Aspiring actress Jessica Drake lands a bit part in Broadway diva Diana Edmonds's latest show, only to find that her idol has feet of clay—plus a monumental ego. But their strained relationship is changed utterly when a reporter discovers that Jessica is really the daughter Diana thought had died long ago.
Beautiful Sienna St. James has spent her life being pushed into beauty pageants by her domineering, controlling mother, Sable. Now her blossoming relationship with a thoughtful young doctor has inspired her to live her life as she sees fit, even if it means losing everything she's known.

Thursday, December 04, 2008

Family Traditions--Presents that are kept and given away


Jackie's Nine: Jackie Robinson's Values to Live By

The daughter of baseball's great Jackie Robinson guides readers through the nine heart-felt, hard-won values that helped him achieve his goals: courage, determination, commitment, persistence, integrity, justice, teamwork, citizenship, and excellence.



Seventeen Traditions by Ralph Nader

One of America's most influential people reflects upon his upbringing in a small town in Connecticut, covering the seventeen "traditions" instilled in him and his siblings by loving but firm parents, which include listening, discipline, and civic duty.

Letters to Sam: a grandfather's lessons on love, loss, and the gifts of life by Daniel Gottlieb
When his grandson was born, Daniel Gottlieb began to write a series of heartfelt letters that he hoped Sam would read later in life. He planned to cover all the important topics—dealing with your parents, handling bullies, falling in love, coping with death—and what motivated him was the fear that he might not live long enough to see Sam reach adulthood. You see, Daniel Gottlieb is a quadriplegic—the result of a near-fatal automobile accident that occurred two decades ago—and he knows enough not to take anything for granted.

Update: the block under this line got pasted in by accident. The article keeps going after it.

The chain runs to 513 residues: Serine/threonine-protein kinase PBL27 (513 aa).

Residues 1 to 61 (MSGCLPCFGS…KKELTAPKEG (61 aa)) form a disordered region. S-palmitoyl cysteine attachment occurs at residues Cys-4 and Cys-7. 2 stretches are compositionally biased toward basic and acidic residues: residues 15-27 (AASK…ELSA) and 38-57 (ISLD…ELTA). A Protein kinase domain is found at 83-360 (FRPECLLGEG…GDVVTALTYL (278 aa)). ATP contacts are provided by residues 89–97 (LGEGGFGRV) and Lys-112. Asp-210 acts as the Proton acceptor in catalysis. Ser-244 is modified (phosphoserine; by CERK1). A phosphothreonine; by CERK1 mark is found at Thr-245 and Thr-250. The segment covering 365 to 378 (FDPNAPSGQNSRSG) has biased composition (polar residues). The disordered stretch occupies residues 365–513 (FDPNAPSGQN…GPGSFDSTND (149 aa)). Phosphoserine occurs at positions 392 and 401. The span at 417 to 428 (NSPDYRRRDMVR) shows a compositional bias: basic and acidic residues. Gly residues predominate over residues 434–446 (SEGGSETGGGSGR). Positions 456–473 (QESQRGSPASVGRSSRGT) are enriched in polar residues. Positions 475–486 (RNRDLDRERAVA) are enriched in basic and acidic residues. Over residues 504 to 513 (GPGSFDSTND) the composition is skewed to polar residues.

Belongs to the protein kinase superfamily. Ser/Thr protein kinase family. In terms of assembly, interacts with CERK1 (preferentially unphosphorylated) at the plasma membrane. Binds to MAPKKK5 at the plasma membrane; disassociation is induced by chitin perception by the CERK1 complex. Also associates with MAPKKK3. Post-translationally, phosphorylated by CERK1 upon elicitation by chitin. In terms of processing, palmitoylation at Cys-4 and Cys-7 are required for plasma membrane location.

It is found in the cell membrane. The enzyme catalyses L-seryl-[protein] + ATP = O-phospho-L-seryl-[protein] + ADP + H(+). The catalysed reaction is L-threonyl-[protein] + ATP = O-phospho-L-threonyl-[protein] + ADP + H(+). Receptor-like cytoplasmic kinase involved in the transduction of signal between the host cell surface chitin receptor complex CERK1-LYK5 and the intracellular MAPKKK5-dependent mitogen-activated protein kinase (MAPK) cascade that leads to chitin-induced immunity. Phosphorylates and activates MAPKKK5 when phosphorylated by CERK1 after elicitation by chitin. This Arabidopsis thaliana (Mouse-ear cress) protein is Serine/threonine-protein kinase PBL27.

Then, when Sam was only 14 months old, he was diagnosed with Pervasive Develop-mental Disability, a form of autism, and suddenly everything changed. Now the grandfather and grandson were bound by something more: a disability—and Daniel Gottlieb’s special understanding of what that means became invaluable.
This lovingly written, emotionally gripping book offers unique—and universal—insights into what it means to be human.

10 Conversations You Need to Have with Your Children by Shmuley Boteach
In this compelling book, Shmuley Boteach, passionate social commentator and outspoken relationship guru, walks you through the critical conversations, including: cherishing childhood; developing intellectual curiosity; knowing who you are and what you want to become; learning to forgive; realizing the importance of family and tradition; being fearless and courageous. As a father of eight, Rabbi Shmuley speaks from a wealth of experience.

Wisdom of our fathers : lessons and letters from daughters and sons [collected by] Tim Russert
After the publication of journalist Russert's book about his father, he received thousands of letters from people who wanted to tell him about their own fathers, ordinary men who were remembered and cherished for some of their best moments-of advice, tenderness, strength, honor, discipline, and occasional eccentricity. Most of these daughters and sons were eager to express the gratitude they had carried with them through the years. Others wanted to share lessons and memories and, most important, pass them down to their own children. This book is for all fathers, young or old, who can learn from the men in these pages how to get it right, and to understand that sometimes it is the little gestures that can make the big difference for your child.

The treehouse : eccentric wisdom from my father on how to live, love, and see by Naomi Wolf

The book begins when Naomi asks Leonard to help build a treehouse for his granddaughter. Inspired by his dedication to her daughter's imaginative world, Naomi asks her father to walk her through the lessons of his popular poetry class and show her how he teaches people to liberate their creative selves. Drawn from Leonard's handwritten lecture notes, the chapters of The Treehouse remind us to "Be Still and Listen," "Use Your Imagination," "Do Nothing Without Passion," and that "Your Only Wage Will Be Joy," and "Mistakes Are Part of the Draft." More than an education in poetry writing, this is a journey of self-discovery in which the creative endeavor is paramount.

What Mama Taught Me by Tony Brown
Accrediting his mother's teaching through his own individual life lessons, the author introduces seven core values designed as a personal guide to achieving success, obtaining happiness, and enjoying prosperity.


Friday, November 21, 2008

Tales from the kitchen

"No matter what happens in the kitchen, never apologize
Julia Child, in Fitch, Appetite for Life, p. 142

With Thanksgiving upon us, some people are happily planning menus and reviving their specialty recipes to share -
while others are cringing in memory of disastrous episodes such as exploding potatoes or turkeys cooked with the additional "parts package" still inside (or worse.)

Nevertheless, tales of kitchen triumphs and culinary catastrophes continue to amuse and amaze, or console and comfort, while public cooking nightmares are even more enthralling.